The drawdown in U.S. forces from Iraq and the anticipated reduction of the International Security Assistance Force from Afghanistan will not eliminate the critical foreign policy challenges facing US security over the next few years. The rise of China, democratic revolutions in the Arab World, European financial instability, nuclear proliferation, and international terrorism are just some of the problems that the US government now faces. The Institute of International Studies will be hosting a Spring Semester speaker series to address these and other challenges to US foreign policy. We will feature prominent acting and former foreign policy practitioners and scholars over the course of the Spring 2013 semester. Dates for speakers will be posted as they are confirmed.
Dr. Neil Joeck
Spring 2013 Events:
Thursday, January 24, 4-5:30 p.m.
Sultan Room, 340 Stephens Hall
"Current Political Developments in Egypt: Implications for US Foreign Policy"
Nabil Fahmy (Ambassador at Large at the Egyptian Foreign Ministry)
The continuing political turmoil in Egypt not only challenges Egypt's leadership but also creates a more dynamic environment for regional security and US foreign policy. Former Egyptian Ambassador to the United States Nabil Fahmy will visit Berkeley on January 24 to speak about these political developments and how they affect the rest of the world. Ambassador Fahmy is the founding Dean of the School of Public Affairs at the American University in Cairo. He has been Ambassador at Large at the Egyptian Foreign Ministry. He served as Ambassador of Egypt to the United States from 1999-2008. He also served as Egypt’s Ambassador to Japan from September 1997-September 1999 and before that as the Political Advisor to Egypt's Foreign Minister from 1992-97. Dr. Fahmy has held numerous posts in the Egyptian Government since 1974. As a career diplomat, Fahmy played an active role in numerous efforts to bring peace to the Middle East, as well as in international and regional disarmament affairs. Ambassador Fahmy received his bachelor of science degree in Physics/Mathematics and his master of arts in management, both from the American University in Cairo. Co-sponsored by the Center for Middle Eastern Studies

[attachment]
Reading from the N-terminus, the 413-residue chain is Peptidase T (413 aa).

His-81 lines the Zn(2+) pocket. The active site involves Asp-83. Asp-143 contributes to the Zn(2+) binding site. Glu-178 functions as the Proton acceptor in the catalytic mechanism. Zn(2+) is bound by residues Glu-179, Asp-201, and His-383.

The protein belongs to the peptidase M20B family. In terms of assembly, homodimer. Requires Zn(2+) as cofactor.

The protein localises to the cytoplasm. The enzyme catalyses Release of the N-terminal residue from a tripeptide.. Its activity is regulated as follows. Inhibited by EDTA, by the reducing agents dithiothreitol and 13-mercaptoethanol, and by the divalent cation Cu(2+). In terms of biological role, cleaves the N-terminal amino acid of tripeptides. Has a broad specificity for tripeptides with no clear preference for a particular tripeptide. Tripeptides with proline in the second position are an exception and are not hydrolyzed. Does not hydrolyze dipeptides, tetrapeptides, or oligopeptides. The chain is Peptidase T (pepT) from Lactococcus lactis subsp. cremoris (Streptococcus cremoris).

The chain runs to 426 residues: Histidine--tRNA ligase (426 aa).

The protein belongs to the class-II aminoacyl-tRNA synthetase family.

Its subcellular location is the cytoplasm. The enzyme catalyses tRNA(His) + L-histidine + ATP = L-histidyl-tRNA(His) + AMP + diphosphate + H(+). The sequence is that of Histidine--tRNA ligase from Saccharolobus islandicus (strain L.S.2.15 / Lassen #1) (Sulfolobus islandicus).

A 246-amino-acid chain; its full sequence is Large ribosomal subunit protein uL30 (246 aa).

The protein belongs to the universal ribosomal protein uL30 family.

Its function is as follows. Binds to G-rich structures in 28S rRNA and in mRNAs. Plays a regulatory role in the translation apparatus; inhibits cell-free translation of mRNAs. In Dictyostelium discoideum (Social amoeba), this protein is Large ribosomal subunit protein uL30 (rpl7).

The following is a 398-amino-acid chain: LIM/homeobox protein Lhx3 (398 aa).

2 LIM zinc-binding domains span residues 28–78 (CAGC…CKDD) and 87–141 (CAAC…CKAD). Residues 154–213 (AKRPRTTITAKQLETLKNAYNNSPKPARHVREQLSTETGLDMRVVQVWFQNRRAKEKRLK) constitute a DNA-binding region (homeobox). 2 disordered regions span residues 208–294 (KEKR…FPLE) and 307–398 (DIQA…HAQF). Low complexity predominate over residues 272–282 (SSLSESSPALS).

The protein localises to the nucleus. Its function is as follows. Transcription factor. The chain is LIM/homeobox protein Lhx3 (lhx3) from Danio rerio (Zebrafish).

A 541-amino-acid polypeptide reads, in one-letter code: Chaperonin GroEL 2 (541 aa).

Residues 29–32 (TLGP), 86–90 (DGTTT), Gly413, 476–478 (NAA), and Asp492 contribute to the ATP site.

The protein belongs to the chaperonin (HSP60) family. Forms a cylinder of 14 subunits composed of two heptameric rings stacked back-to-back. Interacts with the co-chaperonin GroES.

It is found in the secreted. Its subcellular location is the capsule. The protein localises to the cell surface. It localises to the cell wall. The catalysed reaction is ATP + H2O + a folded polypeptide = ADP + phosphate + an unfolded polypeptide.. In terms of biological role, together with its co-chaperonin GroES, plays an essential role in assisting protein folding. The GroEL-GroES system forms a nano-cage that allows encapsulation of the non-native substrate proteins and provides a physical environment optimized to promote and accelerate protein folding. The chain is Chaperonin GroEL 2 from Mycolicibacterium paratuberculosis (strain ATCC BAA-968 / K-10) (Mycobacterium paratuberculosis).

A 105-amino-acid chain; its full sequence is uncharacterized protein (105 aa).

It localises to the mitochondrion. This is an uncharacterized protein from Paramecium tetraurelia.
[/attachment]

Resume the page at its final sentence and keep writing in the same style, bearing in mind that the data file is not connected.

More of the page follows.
Wednesday, March 20, 4-5:30 p.m.
223 Moses Hall
"China Policy in the Second Obama Administration: Rebalancing the Rebalancing Strategy"
Dr. Kenneth Lieberthal (Senior Fellow in Foreign Policy and Global Economy and Development, Brookings Institution)
Dr. Lieberthal was a professor at the University of Michigan from 1983 to 2009 before joining Brookings. He also served as Special Assistant to the President and Senior Director for Asia on the National Security Council under President Clinton from August 1998 to October 2000. Lieberthal holds an MA and Ph.D from Columbia University and a BA from Dartmouth College. His latest book, Bending History: Barack Obama's Foreign Policy (co-authored with Martin Indyk and Michael O’Hanlon), was released in March 2012. Bending History argues that Obama is more of a foreign policy pragmatist whose approach is typified by thoroughness, teamwork, and flexibility. Lieberthal will bring many of these perspectives to bear in his assessment of President Obama’s China policy and the challenges to US Foreign Policy over the next four years.
Wednesday, April 3, 4-5:30 p.m.
223 Moses Hall
"Moving to Zero Nuclear Weapons: Why Not Try?"
Dr. George Perkovich (Carnegie Endowment for International Peace)
The goal of nuclear disarmament was enshrined in the Treaty on the Non-proliferation of Nuclear Weapons in 1970 and continues to be an elusive policy objective of many nations around the world. President Obama made it a centerpiece of his foreign policy by saying in May 2009 that America is committed "to seek the peace and security of a world without nuclear weapons... and will take concrete steps towards a world without nuclear weapons." George Perkovich, Vice President for Studies and Director of the Nuclear Policy Program at the Carnegie Endowment for International Peace will address this issue as part of the IIS US Foreign Policy Series.